Like many high school graduates, Ryan Schwartz wasn't sure what he wanted to do with his life. After graduating from Hempfield Area High School in 1998, the Greensburg, Pa., native enrolled at the local branch campus of the University of Pittsburgh and began studying for a career in chiropractics. After two and a half years of study, he realized being a chiropractor wasn't all it was cracked up to be. So the music-recording hobbyist enrolled in Middle Tennessee State University's Music Industry Studies.
He earned his bachelor's in recording industry production and technology in December 2003, then moved back to southwest Pennsylvania to launch his career. But the nearly impenetrable recording industry and a new-found passion directed Ryan to new training and a new career path. In October 2005, he enrolled at Pittsburgh Technical Institute in the Information Technology course of study. He recently finished the course, landed his first job at 911 Nerds in Greensburg, Pa., and is completing his testing to become Microsoft Certified.
He has but one regret about his new career: “I wish I would have chosen computers right off the bat.”
Tell us about your computer/IT career. Where did your interest in computers start?
My interest in computers started in 2003 when my friend helped me assemble my first “good” pc. I had always owned a computer, but was never fully captivated by them until I was involved in putting one together.
What made you decide to change careers to computers?
I decided to change my career choice to computers, because I see everything in our world migrating to computer-based automated components. It seems like the computer industry has the greatest potential for growth and opportunity to learn. Plus, I never get tired of playing with computers.
How have your experiences in previous positions contributed to your success?
I had previously worked in the food service industry and had to deal with people on a day-to-day basis. I believe that my communication skills matured considerably during that time. That being the case, I feel that I am able to explain difficult concepts to computer end-users on a level that is easy for them to understand. This makes people feel comfortable with me, which is important.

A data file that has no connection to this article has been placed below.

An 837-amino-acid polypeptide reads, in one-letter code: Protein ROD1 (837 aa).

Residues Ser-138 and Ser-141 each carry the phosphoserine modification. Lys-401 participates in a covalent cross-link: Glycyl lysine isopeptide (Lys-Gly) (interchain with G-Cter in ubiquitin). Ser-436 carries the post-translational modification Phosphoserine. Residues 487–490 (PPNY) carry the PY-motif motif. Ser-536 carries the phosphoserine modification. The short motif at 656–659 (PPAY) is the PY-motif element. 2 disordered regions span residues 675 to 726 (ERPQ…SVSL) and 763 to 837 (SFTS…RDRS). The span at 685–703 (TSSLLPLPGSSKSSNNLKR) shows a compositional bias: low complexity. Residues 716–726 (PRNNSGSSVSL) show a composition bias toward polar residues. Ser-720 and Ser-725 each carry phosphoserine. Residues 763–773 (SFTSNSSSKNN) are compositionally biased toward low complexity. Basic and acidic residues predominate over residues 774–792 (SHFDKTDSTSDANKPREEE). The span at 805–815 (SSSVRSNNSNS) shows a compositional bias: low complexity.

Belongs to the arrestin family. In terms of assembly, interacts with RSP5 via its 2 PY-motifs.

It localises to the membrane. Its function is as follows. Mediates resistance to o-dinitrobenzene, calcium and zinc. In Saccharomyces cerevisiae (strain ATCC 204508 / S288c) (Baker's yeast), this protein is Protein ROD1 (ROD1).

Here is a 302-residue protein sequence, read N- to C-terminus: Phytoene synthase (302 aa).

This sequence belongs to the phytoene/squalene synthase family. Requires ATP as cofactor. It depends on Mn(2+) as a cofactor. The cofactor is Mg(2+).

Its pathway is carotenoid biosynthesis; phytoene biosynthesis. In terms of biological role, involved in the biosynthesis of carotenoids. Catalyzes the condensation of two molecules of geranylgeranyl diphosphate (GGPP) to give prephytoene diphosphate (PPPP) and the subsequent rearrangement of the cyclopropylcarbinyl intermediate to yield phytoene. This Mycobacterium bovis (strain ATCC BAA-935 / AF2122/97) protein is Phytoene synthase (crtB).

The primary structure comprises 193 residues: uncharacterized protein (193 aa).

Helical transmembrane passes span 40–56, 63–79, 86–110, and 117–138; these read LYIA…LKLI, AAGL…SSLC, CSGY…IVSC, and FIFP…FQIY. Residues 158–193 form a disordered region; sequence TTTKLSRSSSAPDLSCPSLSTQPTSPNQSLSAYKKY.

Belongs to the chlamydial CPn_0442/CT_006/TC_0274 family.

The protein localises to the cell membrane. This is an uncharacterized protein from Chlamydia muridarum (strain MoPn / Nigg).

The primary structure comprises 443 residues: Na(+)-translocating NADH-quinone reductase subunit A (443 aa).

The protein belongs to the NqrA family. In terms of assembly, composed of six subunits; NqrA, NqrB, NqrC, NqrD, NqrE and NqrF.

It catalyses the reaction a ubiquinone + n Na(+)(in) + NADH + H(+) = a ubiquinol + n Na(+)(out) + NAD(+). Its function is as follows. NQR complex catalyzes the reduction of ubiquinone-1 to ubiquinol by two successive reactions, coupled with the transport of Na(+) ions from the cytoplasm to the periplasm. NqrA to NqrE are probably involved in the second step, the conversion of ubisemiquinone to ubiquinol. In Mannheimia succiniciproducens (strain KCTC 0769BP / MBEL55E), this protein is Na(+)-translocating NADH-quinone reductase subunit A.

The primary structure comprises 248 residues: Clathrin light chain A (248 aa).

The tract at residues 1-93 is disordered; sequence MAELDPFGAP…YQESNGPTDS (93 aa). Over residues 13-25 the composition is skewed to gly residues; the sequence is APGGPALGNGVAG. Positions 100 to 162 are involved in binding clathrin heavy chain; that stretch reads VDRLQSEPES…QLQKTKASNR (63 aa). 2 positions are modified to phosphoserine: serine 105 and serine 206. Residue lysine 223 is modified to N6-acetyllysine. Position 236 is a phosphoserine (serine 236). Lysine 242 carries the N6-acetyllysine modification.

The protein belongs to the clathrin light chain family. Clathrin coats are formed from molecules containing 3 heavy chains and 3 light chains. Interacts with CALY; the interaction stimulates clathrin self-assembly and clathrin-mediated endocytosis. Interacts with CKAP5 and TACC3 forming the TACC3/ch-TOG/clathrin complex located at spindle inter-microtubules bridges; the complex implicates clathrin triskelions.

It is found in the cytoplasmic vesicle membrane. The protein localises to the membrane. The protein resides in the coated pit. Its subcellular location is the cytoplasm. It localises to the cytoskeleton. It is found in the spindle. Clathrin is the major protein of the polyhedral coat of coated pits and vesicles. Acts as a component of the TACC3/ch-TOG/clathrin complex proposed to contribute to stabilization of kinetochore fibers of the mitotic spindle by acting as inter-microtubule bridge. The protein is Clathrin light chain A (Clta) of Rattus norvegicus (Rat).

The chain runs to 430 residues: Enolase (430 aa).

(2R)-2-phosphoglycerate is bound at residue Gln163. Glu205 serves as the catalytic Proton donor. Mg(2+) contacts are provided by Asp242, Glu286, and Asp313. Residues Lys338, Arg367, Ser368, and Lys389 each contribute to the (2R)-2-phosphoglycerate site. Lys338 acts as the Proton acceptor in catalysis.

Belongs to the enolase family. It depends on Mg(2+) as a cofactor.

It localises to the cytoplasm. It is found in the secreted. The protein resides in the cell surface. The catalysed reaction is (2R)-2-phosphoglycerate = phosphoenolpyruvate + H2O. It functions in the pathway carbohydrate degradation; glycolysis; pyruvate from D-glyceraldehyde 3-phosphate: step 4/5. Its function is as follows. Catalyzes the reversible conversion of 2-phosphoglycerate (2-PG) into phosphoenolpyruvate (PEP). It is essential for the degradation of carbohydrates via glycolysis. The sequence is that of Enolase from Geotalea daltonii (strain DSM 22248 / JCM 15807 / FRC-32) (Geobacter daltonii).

Do you have any special certifications? How is such certification important to your career?
I am COMPTIA A+ certified and am also a Microsoft Certified Professional (MCP). Having these certifications gives potential employers confidence in your abilities, as one must pass difficult exams to obtain certification status. There are chances to become certified in many more areas as well. Having these certifications can bring more employment opportunities.
What are some of your personal and/or professional goals for the future?
I hope to get my MCSE — Microsoft Certified Systems Engineer. I also would eventually like to become a network administrator for a larger company. The MCSE certification will lead me in the right direction.
Any funny anecdotes about life as an “IT guy”?
On a particular house call, I had to set up a home network for a woman who spoke mostly German. It was very hard to understand her with that thick accent. When her file-sharing program failed to work at first, due to the Windows firewall, she freaked out and started swearing (I think) up and down in German. It took all my strength not to bust out laughing!
Do you feel that is important for someone to be passionate about computers/IT in order to be successful in the field?
It is very important to be passionate about computers in order to work in the IT field. Heck, you'll be sitting in front of one for most of the day. If you don't love the ins and outs of computers and how they work together on a network, don't bother with an IT career.
Tell us about your computer/IT education. How did you initially decide to study computers/IT and how did you find a school?
I decided that a career in the music recording industry just wasn't feasible for me, and food service was not personally rewarding, so I decided to go with computers. I absolutely love computers and had used them extensively for recording music, so I then wanted to make a career using computers in some fashion.
I did some research on the internet about what types of computer job opportunities existed, then did more searching to find out exactly what training and education was required. I read about some local schools on the internet as well. I then visited a few of them to determine which one would suit me best.
In retrospect, what do you know now that you wish you knew before you pursued your computer/IT education?
In retrospect, I wish I would have gone to school for computers initially, instead of switching majors in college, graduating, and then still having to attend a technical school. To put it simply – I wish I would have chosen computers right off the bat.
What factors should prospective students consider when choosing a computer/IT school?
I considered how a typical class would operate first and foremost. I didn't want to attend a “boot-camp” style school where you go to class from 8 a.m. to 5 p.m. Monday through Friday for two weeks for one topic, take the test, then move onto the next topic. That pace would have been brutal. I wanted something that would only be in the evening, or on weekends, for a few hours, not an entire day. I also considered class size. I wanted something that would be large enough to meet a wide variety of people, yet small enough to have individual instructor attention.